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Top Water Fishing

Top Water Fishing

Fishing with a topwater or surface lure is lots of fun.  Out of a W kayak, it’s down right exciting, since you are so close to the action.  The equipment required is fairly simple and there are many topwater lures to choose from.  For the purpose of this short article, we will look at hard baits (also known as “plugs.”)  These are lures made of wood or plastic that float on top at rest.  When fish attack them, it looks like a giant hole just opens on the water and the bait disappears.

The basic types are: walking, popping, minnow, and prop baits.  These lures have been around for years and still consistently catch large numbers of fish.  There are variations, but these are the ones most commonly available.  All four types can be used in freshwater or saltwater and for a large variety of game fish.  Let’s take a look at a few examples.

The equipment you use for topwater water fishing can be any that throws the lure properly.  Spinning, casting, or spin-casting gear will all work just fine.  Line sizes can range from 8 to 20lb test (depending on the angler’s preference) and good old mono filament line is fine for these lures.  The best piece of advice I’ve ever had for fishing topwater lures came from Sam Griffin himself.  He told me “give the fish time to read the menu.” In other words, fish them slow for the best results.  This is the best way to start out– you can always speed things up later if the fish are ready to order.  So, this season, try a topwater water lure and prepare for excitement.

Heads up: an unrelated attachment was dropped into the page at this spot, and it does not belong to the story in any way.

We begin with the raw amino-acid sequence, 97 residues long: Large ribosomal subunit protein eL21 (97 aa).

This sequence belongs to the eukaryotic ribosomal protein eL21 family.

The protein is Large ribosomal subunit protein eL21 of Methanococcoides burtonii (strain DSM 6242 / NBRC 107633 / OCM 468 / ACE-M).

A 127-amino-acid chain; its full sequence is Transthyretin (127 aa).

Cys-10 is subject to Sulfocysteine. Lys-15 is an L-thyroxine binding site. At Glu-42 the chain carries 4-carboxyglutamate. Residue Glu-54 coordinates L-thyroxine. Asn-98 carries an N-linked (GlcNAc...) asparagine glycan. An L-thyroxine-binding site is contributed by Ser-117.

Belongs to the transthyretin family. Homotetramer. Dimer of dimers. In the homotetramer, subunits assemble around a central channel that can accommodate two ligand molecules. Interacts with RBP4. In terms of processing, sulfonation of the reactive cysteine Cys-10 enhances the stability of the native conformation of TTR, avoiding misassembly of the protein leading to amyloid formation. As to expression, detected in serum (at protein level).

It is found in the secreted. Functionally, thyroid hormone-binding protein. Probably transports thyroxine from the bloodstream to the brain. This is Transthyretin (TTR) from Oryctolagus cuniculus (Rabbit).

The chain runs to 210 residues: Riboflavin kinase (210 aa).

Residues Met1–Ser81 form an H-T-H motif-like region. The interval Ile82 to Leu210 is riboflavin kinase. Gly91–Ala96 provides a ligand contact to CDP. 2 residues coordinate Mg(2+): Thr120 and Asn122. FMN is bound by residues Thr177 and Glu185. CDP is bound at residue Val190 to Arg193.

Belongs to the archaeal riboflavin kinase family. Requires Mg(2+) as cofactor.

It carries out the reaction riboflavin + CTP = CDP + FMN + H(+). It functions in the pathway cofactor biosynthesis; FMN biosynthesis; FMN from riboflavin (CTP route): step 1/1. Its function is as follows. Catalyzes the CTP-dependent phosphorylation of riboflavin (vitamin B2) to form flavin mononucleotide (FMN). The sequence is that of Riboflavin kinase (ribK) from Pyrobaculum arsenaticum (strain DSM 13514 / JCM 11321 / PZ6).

The best example is a Zara Spook. A newer version is the Spit’n Image. The angler provides the action this lure has on the water. This plug looks like it could have been carved from a broom handle, and, indeed, the originals were. Worked properly with a side to side wiggle, fish will blow them right off the surface in their effort to grab them. This bait requires practice to use. The angler must work their rod hand wrist and turn the reel handle in cadence to create the walking motion. It will wear you down at first, but the results of practice time are well worth the effort.



These lures are just plain fun. With a large exaggerated mouth on them they pop and gurgle when the angler pulls their line. Some of the cupped mouths on these baits throw water a few feet in front of the plug as they move. Classic examples are the Chug Bug and the Rebel Pop-R series plugs. To work these lures, you cast out to a likely spot and let the lure settle down. Then “pop it” and hold on for the strike.


These lures are best represented by the classic floating Rapala minnow. The history of this lure could fill a book-suffice it to say it’s every bit as effective today as it was 40 years ago. These lures have a slim profile and resemble a minnow. They have a small clear plastic lip that allows the lure to dive a short distance on retrieve. Their life-like wiggle is very attractive to game fish. To work the bait, throw it out let it sit for a moment. Then begin a slow retrieve, briefly pausing from time to time.



These lures are some of my all time favorites. Propellers are located at the front and/or back ends of these fun lures. Simple to work, they are represented today by the Devils Horse, Tiny Torpedo, or, in handmade excellence, by the Lil Zip from Sam Griffin. They can catch fish just sitting there. The moment they are moved, they get crushed by aggressive game fish. Work them by throwing to a likely area and allowing the bait sit until the water calms down from the splash. Then begin working the bait back in short, soft jerks until you find a pattern the fish like.